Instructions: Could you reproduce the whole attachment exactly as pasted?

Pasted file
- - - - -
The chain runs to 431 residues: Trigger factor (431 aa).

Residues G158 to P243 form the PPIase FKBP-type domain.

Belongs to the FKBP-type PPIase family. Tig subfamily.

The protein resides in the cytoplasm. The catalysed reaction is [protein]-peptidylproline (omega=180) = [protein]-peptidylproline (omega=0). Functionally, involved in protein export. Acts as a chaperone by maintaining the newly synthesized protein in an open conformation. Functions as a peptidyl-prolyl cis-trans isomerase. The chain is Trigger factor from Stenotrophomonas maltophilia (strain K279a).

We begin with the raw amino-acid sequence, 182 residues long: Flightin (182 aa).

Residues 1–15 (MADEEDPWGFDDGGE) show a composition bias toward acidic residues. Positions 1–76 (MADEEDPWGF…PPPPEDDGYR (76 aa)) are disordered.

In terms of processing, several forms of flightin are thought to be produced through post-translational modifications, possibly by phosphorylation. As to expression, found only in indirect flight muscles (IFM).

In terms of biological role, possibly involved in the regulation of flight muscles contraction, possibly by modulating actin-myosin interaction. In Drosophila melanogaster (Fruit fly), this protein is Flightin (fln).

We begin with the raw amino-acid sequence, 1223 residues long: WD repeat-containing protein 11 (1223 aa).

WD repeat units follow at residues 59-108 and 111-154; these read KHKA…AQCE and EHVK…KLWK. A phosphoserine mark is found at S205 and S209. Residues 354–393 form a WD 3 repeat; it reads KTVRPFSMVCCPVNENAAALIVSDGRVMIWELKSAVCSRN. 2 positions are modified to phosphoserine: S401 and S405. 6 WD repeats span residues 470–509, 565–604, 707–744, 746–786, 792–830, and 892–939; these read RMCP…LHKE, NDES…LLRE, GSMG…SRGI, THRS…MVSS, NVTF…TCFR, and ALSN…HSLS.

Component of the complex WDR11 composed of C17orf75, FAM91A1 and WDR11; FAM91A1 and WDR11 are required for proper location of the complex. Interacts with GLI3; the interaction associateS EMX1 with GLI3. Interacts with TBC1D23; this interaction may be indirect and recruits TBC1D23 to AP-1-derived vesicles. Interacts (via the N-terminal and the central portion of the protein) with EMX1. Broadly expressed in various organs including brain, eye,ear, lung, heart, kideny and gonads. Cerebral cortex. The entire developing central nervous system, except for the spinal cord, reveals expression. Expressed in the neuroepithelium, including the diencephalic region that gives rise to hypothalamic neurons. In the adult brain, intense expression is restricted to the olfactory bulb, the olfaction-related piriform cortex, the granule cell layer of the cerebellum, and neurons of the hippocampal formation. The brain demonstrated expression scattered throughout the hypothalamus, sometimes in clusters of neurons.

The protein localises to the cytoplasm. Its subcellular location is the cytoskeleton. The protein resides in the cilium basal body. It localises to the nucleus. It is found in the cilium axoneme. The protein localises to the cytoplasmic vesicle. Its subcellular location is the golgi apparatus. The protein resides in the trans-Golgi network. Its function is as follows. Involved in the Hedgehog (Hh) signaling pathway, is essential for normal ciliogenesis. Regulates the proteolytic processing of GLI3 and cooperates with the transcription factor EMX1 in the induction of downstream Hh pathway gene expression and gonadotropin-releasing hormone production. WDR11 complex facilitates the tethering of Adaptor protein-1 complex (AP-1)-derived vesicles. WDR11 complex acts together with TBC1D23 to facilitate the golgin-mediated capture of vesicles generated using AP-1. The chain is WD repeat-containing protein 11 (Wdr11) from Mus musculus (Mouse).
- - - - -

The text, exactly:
The chain runs to 431 residues: Trigger factor (431 aa).

Residues G158 to P243 form the PPIase FKBP-type domain.

Belongs to the FKBP-type PPIase family. Tig subfamily.

The protein resides in the cytoplasm. The catalysed reaction is [protein]-peptidylproline (omega=180) = [protein]-peptidylproline (omega=0). Functionally, involved in protein export. Acts as a chaperone by maintaining the newly synthesized protein in an open conformation. Functions as a peptidyl-prolyl cis-trans isomerase. The chain is Trigger factor from Stenotrophomonas maltophilia (strain K279a).

We begin with the raw amino-acid sequence, 182 residues long: Flightin (182 aa).

Residues 1–15 (MADEEDPWGFDDGGE) show a composition bias toward acidic residues. Positions 1–76 (MADEEDPWGF…PPPPEDDGYR (76 aa)) are disordered.

In terms of processing, several forms of flightin are thought to be produced through post-translational modifications, possibly by phosphorylation. As to expression, found only in indirect flight muscles (IFM).

In terms of biological role, possibly involved in the regulation of flight muscles contraction, possibly by modulating actin-myosin interaction. In Drosophila melanogaster (Fruit fly), this protein is Flightin (fln).

We begin with the raw amino-acid sequence, 1223 residues long: WD repeat-containing protein 11 (1223 aa).

WD repeat units follow at residues 59-108 and 111-154; these read KHKA…AQCE and EHVK…KLWK. A phosphoserine mark is found at S205 and S209. Residues 354–393 form a WD 3 repeat; it reads KTVRPFSMVCCPVNENAAALIVSDGRVMIWELKSAVCSRN. 2 positions are modified to phosphoserine: S401 and S405. 6 WD repeats span residues 470–509, 565–604, 707–744, 746–786, 792–830, and 892–939; these read RMCP…LHKE, NDES…LLRE, GSMG…SRGI, THRS…MVSS, NVTF…TCFR, and ALSN…HSLS.

Component of the complex WDR11 composed of C17orf75, FAM91A1 and WDR11; FAM91A1 and WDR11 are required for proper location of the complex. Interacts with GLI3; the interaction associateS EMX1 with GLI3. Interacts with TBC1D23; this interaction may be indirect and recruits TBC1D23 to AP-1-derived vesicles. Interacts (via the N-terminal and the central portion of the protein) with EMX1. Broadly expressed in various organs including brain, eye,ear, lung, heart, kideny and gonads. Cerebral cortex. The entire developing central nervous system, except for the spinal cord, reveals expression. Expressed in the neuroepithelium, including the diencephalic region that gives rise to hypothalamic neurons. In the adult brain, intense expression is restricted to the olfactory bulb, the olfaction-related piriform cortex, the granule cell layer of the cerebellum, and neurons of the hippocampal formation. The brain demonstrated expression scattered throughout the hypothalamus, sometimes in clusters of neurons.

The protein localises to the cytoplasm. Its subcellular location is the cytoskeleton. The protein resides in the cilium basal body. It localises to the nucleus. It is found in the cilium axoneme. The protein localises to the cytoplasmic vesicle. Its subcellular location is the golgi apparatus. The protein resides in the trans-Golgi network. Its function is as follows. Involved in the Hedgehog (Hh) signaling pathway, is essential for normal ciliogenesis. Regulates the proteolytic processing of GLI3 and cooperates with the transcription factor EMX1 in the induction of downstream Hh pathway gene expression and gonadotropin-releasing hormone production. WDR11 complex facilitates the tethering of Adaptor protein-1 complex (AP-1)-derived vesicles. WDR11 complex acts together with TBC1D23 to facilitate the golgin-mediated capture of vesicles generated using AP-1. The chain is WD repeat-containing protein 11 (Wdr11) from Mus musculus (Mouse).